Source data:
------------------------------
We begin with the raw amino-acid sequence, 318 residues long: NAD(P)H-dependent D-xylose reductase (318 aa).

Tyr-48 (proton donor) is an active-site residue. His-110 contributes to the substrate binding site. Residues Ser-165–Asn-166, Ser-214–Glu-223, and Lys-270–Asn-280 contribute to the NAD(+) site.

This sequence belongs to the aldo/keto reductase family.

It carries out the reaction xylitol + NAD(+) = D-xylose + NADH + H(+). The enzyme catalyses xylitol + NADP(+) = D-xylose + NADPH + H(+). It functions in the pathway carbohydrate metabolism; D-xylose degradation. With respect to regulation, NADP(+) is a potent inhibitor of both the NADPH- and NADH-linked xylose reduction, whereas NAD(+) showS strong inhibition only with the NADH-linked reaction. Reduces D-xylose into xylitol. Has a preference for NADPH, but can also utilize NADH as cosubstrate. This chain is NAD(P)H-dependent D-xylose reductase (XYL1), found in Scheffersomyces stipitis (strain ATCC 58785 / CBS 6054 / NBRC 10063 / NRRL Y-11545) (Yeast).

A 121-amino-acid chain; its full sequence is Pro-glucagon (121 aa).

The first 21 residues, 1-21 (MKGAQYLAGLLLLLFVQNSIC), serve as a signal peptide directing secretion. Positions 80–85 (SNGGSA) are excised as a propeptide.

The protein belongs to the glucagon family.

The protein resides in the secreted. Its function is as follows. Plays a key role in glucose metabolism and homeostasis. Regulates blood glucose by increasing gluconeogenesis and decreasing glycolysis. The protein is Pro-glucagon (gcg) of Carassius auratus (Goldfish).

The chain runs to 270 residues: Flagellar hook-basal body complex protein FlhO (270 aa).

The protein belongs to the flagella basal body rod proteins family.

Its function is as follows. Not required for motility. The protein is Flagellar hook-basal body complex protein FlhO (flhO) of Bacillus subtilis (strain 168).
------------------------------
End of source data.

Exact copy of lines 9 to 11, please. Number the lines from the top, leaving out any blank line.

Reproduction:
The chain runs to 270 residues: Flagellar hook-basal body complex protein FlhO (270 aa).

The protein belongs to the flagella basal body rod proteins family.

Its function is as follows. Not required for motility. The protein is Flagellar hook-basal body complex protein FlhO (flhO) of Bacillus subtilis (strain 168).